veggies.jpg (6769 bytes)fruitbowl.jpg (6391 bytes)Chili Peppers, Broccoli Help Prevent Cancer - Studies
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We began this archive as a means of assisting our visitors in answering many of their health and diet questions, and in encouraging them to take a pro-active part in their own health.  We believe the articles and information contained herein are true, but are not presenting them as advice.  We, personally, have found that a whole food vegan diet has helped our own health, and simply wish to share with others the things we have found.   Each of us must make our own decisions, for it's our own body.  If you have a health problem, see your own physician.


Chili Peppers, Broccoli Help Prevent Cancer - Studies

Tue Apr 19, 2005 04:22 PM ET

WASHINGTON (Reuters) - Broccoli and red chili peppers may help fight cancer by slowing the growth of cancerous tumor cells, U.S. researchers reported on Tuesday.

They may be especially helpful in hard-to-treat cancers such as pancreatic and ovarian cancer, the team at the University of Pittsburgh said.

"In our studies, we decided to look at two particular cancers -- ovarian and pancreatic -- with low survival rates, to ascertain the contribution of diet and nutrition to the development of these cancers," said Sanjay Srivastava, who led the study.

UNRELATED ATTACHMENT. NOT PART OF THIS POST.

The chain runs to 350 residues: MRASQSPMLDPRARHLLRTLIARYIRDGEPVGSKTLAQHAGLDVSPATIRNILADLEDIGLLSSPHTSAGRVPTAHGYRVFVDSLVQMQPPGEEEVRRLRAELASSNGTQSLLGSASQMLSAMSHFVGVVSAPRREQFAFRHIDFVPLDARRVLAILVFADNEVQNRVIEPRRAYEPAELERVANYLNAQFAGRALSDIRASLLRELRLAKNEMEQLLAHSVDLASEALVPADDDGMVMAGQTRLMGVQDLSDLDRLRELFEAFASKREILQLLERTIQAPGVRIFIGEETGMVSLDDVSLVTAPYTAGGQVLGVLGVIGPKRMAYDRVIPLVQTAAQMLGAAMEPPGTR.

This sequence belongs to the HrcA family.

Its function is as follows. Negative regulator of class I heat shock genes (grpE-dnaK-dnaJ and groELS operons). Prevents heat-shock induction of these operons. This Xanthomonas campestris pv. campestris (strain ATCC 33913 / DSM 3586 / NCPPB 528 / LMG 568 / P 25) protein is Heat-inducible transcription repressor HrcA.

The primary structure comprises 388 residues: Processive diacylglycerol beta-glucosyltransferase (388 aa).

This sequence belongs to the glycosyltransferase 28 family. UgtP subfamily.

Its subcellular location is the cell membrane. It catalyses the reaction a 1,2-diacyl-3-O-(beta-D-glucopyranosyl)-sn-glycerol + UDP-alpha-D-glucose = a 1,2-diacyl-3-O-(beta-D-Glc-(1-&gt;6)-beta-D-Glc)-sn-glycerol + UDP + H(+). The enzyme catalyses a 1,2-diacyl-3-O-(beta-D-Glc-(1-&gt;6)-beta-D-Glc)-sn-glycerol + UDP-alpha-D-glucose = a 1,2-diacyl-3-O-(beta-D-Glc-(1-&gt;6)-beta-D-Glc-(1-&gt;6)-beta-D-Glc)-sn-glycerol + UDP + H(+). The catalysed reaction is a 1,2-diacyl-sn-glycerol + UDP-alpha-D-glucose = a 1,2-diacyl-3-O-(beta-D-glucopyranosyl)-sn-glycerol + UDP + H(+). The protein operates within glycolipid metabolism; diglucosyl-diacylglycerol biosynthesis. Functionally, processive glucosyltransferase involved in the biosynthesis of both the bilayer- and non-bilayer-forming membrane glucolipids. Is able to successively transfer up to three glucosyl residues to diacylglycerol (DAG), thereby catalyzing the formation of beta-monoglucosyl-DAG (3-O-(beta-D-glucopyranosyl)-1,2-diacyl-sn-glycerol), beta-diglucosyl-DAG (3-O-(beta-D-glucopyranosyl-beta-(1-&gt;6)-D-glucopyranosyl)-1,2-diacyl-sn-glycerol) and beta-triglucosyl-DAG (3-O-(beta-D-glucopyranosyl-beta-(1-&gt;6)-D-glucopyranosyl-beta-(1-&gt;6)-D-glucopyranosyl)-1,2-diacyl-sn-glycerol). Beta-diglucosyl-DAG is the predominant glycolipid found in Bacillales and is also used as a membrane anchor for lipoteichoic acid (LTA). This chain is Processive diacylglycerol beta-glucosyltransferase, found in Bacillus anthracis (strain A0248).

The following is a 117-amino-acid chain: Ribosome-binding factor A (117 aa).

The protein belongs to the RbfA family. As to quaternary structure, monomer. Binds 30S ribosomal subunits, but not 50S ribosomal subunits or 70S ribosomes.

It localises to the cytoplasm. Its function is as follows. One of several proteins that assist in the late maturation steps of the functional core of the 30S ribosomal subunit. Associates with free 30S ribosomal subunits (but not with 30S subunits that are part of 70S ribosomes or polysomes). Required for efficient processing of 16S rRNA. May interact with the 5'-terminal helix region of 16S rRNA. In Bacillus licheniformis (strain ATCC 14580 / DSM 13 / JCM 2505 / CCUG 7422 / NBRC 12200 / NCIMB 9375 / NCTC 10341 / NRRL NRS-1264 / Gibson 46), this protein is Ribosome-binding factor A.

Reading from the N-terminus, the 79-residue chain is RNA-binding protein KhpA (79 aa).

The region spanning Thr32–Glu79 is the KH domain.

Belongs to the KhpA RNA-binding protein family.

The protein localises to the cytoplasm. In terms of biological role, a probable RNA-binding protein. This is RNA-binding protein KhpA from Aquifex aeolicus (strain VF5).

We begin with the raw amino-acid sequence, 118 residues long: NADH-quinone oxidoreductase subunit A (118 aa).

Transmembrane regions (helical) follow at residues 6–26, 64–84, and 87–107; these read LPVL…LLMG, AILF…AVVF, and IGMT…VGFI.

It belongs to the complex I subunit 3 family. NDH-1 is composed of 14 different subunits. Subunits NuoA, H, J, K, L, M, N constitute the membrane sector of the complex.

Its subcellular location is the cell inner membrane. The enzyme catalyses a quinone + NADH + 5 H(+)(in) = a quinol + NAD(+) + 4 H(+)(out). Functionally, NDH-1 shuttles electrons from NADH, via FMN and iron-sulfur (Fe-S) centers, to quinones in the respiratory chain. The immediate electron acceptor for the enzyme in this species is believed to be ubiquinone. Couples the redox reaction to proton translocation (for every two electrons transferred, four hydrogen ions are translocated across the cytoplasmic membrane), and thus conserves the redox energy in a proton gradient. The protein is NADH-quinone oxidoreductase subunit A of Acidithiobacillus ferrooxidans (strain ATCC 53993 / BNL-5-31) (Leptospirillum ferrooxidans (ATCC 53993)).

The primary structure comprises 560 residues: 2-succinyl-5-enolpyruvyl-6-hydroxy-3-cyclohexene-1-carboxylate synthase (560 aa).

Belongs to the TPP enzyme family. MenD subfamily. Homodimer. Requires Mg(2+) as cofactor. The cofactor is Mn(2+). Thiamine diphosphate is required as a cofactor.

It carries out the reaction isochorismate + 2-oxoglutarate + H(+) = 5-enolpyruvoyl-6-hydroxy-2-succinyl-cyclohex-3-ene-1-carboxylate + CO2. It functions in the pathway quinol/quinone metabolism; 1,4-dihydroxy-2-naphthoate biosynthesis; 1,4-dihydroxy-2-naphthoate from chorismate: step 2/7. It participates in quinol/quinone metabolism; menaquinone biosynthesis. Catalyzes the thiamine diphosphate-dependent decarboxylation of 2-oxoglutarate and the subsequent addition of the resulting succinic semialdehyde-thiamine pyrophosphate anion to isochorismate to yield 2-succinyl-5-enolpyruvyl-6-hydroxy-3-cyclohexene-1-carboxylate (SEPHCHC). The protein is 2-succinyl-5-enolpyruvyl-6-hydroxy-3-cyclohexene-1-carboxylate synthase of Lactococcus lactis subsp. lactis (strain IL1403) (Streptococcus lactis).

"We discovered that red chili pepper and broccoli appear to be effective inhibitors of the cancer process."

Speaking to a meeting of the American Association for Cancer Research in Anaheim, California, Srivastava said he and colleagues tested capsaicin, which makes peppers hot, against pancreatic cancer cells in a lab dish.

The compound caused the cancer cells to self-destruct in a process called apoptosis, while not affecting normal pancreatic cells.

"Our results demonstrate that capsaicin is a potent anticancer agent, induces apoptosis in cancer cells and produces no significant damage to normal pancreatic cells, indicating its potential use as a novel chemotherapeutic agent for pancreatic cancer," Srivastava said.

His team also examined phenethyl isothiocyanate (PEITC), a constituent of cruciferous vegetables such as broccoli, on ovarian cancer cells.

PEITC interfered with a protein called epidermal growth factor receptor, which is involved in the growth of ovarian and other cancerous tumors.

The studies may help explain why people who eat large amounts of fruits and vegetables have a lower risk of cancer, Srivastava said.

http://www.reuters.com/newsArticle.jhtml?type=healthNews&storyID=8230405&src=eDialog/GetContent 


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